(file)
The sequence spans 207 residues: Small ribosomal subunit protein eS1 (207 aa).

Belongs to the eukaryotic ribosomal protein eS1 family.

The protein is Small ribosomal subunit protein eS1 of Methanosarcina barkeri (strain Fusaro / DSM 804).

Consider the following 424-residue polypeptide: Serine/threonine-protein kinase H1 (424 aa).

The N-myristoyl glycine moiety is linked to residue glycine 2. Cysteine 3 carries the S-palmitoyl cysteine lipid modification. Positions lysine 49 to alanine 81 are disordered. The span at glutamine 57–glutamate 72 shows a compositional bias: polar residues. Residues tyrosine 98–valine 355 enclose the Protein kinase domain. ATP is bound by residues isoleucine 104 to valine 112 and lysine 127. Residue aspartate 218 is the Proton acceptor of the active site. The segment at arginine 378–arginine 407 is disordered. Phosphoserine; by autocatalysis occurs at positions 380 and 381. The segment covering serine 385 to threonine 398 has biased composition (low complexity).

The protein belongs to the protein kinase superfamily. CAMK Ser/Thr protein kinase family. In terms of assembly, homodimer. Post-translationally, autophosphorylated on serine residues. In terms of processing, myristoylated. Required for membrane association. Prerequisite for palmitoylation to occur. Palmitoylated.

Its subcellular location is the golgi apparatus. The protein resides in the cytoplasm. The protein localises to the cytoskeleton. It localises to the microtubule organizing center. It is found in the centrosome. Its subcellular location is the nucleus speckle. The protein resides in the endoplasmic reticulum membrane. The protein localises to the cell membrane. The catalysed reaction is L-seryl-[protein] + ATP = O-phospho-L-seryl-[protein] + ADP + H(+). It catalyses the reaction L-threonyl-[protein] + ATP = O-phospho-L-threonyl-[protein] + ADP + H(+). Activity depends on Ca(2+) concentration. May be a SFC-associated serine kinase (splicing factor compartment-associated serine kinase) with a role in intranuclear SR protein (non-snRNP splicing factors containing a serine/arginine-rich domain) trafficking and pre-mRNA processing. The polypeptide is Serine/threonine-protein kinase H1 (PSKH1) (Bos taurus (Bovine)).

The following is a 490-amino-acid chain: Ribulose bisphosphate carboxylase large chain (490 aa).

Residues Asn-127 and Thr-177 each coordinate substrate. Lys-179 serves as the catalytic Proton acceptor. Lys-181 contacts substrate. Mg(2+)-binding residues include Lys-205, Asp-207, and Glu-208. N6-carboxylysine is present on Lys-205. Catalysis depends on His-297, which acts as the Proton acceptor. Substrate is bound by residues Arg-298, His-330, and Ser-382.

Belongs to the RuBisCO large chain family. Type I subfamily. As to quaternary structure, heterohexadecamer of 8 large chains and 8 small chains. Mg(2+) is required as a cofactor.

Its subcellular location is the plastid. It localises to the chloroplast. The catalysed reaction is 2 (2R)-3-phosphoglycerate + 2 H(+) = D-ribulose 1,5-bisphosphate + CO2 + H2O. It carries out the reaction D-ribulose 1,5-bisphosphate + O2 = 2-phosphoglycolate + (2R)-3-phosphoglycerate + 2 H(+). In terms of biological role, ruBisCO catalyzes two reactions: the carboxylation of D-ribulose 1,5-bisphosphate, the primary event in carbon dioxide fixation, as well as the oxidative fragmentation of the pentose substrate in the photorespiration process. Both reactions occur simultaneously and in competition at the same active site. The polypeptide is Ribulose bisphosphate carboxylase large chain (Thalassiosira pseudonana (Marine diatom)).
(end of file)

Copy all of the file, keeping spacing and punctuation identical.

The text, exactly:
The sequence spans 207 residues: Small ribosomal subunit protein eS1 (207 aa).

Belongs to the eukaryotic ribosomal protein eS1 family.

The protein is Small ribosomal subunit protein eS1 of Methanosarcina barkeri (strain Fusaro / DSM 804).

Consider the following 424-residue polypeptide: Serine/threonine-protein kinase H1 (424 aa).

The N-myristoyl glycine moiety is linked to residue glycine 2. Cysteine 3 carries the S-palmitoyl cysteine lipid modification. Positions lysine 49 to alanine 81 are disordered. The span at glutamine 57–glutamate 72 shows a compositional bias: polar residues. Residues tyrosine 98–valine 355 enclose the Protein kinase domain. ATP is bound by residues isoleucine 104 to valine 112 and lysine 127. Residue aspartate 218 is the Proton acceptor of the active site. The segment at arginine 378–arginine 407 is disordered. Phosphoserine; by autocatalysis occurs at positions 380 and 381. The segment covering serine 385 to threonine 398 has biased composition (low complexity).

The protein belongs to the protein kinase superfamily. CAMK Ser/Thr protein kinase family. In terms of assembly, homodimer. Post-translationally, autophosphorylated on serine residues. In terms of processing, myristoylated. Required for membrane association. Prerequisite for palmitoylation to occur. Palmitoylated.

Its subcellular location is the golgi apparatus. The protein resides in the cytoplasm. The protein localises to the cytoskeleton. It localises to the microtubule organizing center. It is found in the centrosome. Its subcellular location is the nucleus speckle. The protein resides in the endoplasmic reticulum membrane. The protein localises to the cell membrane. The catalysed reaction is L-seryl-[protein] + ATP = O-phospho-L-seryl-[protein] + ADP + H(+). It catalyses the reaction L-threonyl-[protein] + ATP = O-phospho-L-threonyl-[protein] + ADP + H(+). Activity depends on Ca(2+) concentration. May be a SFC-associated serine kinase (splicing factor compartment-associated serine kinase) with a role in intranuclear SR protein (non-snRNP splicing factors containing a serine/arginine-rich domain) trafficking and pre-mRNA processing. The polypeptide is Serine/threonine-protein kinase H1 (PSKH1) (Bos taurus (Bovine)).

The following is a 490-amino-acid chain: Ribulose bisphosphate carboxylase large chain (490 aa).

Residues Asn-127 and Thr-177 each coordinate substrate. Lys-179 serves as the catalytic Proton acceptor. Lys-181 contacts substrate. Mg(2+)-binding residues include Lys-205, Asp-207, and Glu-208. N6-carboxylysine is present on Lys-205. Catalysis depends on His-297, which acts as the Proton acceptor. Substrate is bound by residues Arg-298, His-330, and Ser-382.

Belongs to the RuBisCO large chain family. Type I subfamily. As to quaternary structure, heterohexadecamer of 8 large chains and 8 small chains. Mg(2+) is required as a cofactor.

Its subcellular location is the plastid. It localises to the chloroplast. The catalysed reaction is 2 (2R)-3-phosphoglycerate + 2 H(+) = D-ribulose 1,5-bisphosphate + CO2 + H2O. It carries out the reaction D-ribulose 1,5-bisphosphate + O2 = 2-phosphoglycolate + (2R)-3-phosphoglycerate + 2 H(+). In terms of biological role, ruBisCO catalyzes two reactions: the carboxylation of D-ribulose 1,5-bisphosphate, the primary event in carbon dioxide fixation, as well as the oxidative fragmentation of the pentose substrate in the photorespiration process. Both reactions occur simultaneously and in competition at the same active site. The polypeptide is Ribulose bisphosphate carboxylase large chain (Thalassiosira pseudonana (Marine diatom)).